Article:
Current legislative workers lodge nearly the same exact complaints. One worker who's been in the Legislature for "years" said the legislative pay grid starts with a salary in the mid $30,000s. (A 2020 job ad listed an Associate Legislative Assistant for Rep. Sharon Shewmake starting at $42,732 per year, but that doesn't get you too far, even in Bellingham.) The same worker also called overtime "excessive" and complained about a lack of tools and resources to support the aides and other staff when they run into HR problems.
Another worker highlighted the problems that arise when working for elected officials who may make compelling politicians but bad managers. Over the years, lawmakers have put staff in horrible positions that prevent them from speaking up for fear of losing their job.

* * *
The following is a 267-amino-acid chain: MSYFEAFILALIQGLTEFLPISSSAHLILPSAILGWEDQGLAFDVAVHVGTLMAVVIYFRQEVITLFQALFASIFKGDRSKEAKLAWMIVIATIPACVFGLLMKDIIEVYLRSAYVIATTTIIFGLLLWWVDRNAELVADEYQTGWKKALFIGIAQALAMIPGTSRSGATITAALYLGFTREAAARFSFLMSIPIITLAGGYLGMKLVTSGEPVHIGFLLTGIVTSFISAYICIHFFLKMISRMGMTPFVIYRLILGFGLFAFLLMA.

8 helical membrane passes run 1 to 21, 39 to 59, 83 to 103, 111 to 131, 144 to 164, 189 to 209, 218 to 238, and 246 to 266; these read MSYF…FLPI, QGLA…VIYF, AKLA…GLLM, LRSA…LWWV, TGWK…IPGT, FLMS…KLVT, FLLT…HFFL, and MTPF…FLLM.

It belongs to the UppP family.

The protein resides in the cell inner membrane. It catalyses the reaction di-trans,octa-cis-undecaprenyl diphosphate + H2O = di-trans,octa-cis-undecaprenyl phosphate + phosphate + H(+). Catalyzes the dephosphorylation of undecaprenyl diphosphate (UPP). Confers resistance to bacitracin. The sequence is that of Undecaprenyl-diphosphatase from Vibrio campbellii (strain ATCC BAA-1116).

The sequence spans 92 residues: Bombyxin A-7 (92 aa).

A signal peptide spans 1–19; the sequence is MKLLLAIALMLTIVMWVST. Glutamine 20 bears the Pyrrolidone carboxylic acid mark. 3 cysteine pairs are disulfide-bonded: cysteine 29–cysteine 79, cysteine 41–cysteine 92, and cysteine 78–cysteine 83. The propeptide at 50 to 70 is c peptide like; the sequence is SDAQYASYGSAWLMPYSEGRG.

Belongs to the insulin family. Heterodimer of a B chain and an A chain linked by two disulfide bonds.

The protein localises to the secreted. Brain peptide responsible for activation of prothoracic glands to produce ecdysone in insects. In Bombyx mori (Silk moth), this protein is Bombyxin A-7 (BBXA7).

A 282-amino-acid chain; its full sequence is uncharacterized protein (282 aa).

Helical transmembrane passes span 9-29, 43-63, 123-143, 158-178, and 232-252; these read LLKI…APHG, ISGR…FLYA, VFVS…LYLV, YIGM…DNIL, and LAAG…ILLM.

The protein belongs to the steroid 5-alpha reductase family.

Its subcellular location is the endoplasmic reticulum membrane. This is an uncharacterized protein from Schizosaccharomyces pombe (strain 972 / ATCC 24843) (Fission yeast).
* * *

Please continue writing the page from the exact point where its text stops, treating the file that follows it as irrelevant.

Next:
Though Sullivan seems set on keeping HB 1806 dead this year, one legislative worker rejected that narrative. "When there’s a will there is a way, and there’s avenues to put things forward legislatively when you want to. This is a clear showing of their lack of care for their own staff, who are all extremely overworked," this person said.
And that person is correct. Any lawmaker could sponsor a resolution to exempt the bill from cutoff, and that resolution would only need to pass with a majority vote. Though such a move would save the bill for now, it would risk opening the floodgates for saving other important legislation that died yesterday. Leadership could also declare the bill "necessary to implement the budget," but even then the bill would be subject to an objection on the floor, and leadership would need to be able to defend the designation.
But if lawmakers don't get caught trying to do either of those things, the bug going around the legislative offices might keep going around.